Background Previous studies have demonstrated survival in systemic sclerosis (SSc)-associated pulmonary arterial hypertension (SSc-PAH) to be worse than in idiopathic pulmonary arterial hypertension (IPAH). Possible explanations include age, differences in the underlying pulmonary vasculopathy and the ability of the right ventricle to compensate for the increased afterload.1 We investigated differences between these conditions by comparing demographic, haemodynamic and cardiac magnetic resonance imaging (MRI) characteristics and outcomes in a large cohort of incident, treatment-naive patients.
Methods 183 patients with IPAH and 192 patients with SSc-PAH were identified from departmental databases including the ASPIRE registry.2 Sub-group analysis in 83 patients who had undergone cardiac MRI within 14 days of right heart catheterisation was performed.
Results Median survival in IPAH was 7.8 years and in SSc-PAH was 3 years (p < 0.001). Patients with SSc-PAH were older with milder pulmonary haemodynamics but lower gas transfer (DLCO). Independent prognostic factors at multivariate Cox regression analysis were age, presence of systemic sclerosis, DLCO, pulmonary artery saturation and stroke volume. For a given resistance (R), pulmonary arterial compliance (C) was reduced (lower RC) in SSc-PAH (Figure). The relationship between mean pulmonary arterial pressure (mPAP) and systolic pulmonary arterial pressure (sPAP) in IPAH was identical to that previously reported (mPAP = 0.61 sPAP + 2 mmHg). The relationship in SSc-PAH was found to be: mPAP = 0.58 sPAP + 2 mmHg (p-value for difference with IPAH = 0.095). There was no significant difference in compensatory right ventricular hypertrophy when corrected for afterload while the correlation between ventricular mass index (right ventricular mass/left ventricular mass) and pulmonary vascular resistance was stronger in SSc-PAH.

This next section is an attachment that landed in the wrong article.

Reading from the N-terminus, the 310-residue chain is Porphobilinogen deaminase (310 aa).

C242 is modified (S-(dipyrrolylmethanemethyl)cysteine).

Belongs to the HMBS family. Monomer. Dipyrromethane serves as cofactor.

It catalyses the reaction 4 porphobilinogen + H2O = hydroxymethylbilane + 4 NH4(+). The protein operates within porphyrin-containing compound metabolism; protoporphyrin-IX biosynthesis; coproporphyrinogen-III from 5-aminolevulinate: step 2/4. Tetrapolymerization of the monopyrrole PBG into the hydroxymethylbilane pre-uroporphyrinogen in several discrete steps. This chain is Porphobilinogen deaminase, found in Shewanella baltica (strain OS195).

Conclusion The reasons for poorer outcomes in SSc-PAH are likely to be multifactorial including, but not limited to, older age, increased pulmonary arterial stiffness and reduced gas transfer.
Condliffe R, Howard LS. Connective tissue disease-associated pulmonary arterial hypertension. F1000 Prime Rep. 2015;7:06.
Hurdman J, Condliffe R, Elliot CA, et al. ASPIRE registry: assessing the spectrum of pulmonary hypertension Identified at a REferral centre. Eur Respir J. 2012;39(4):945–955.
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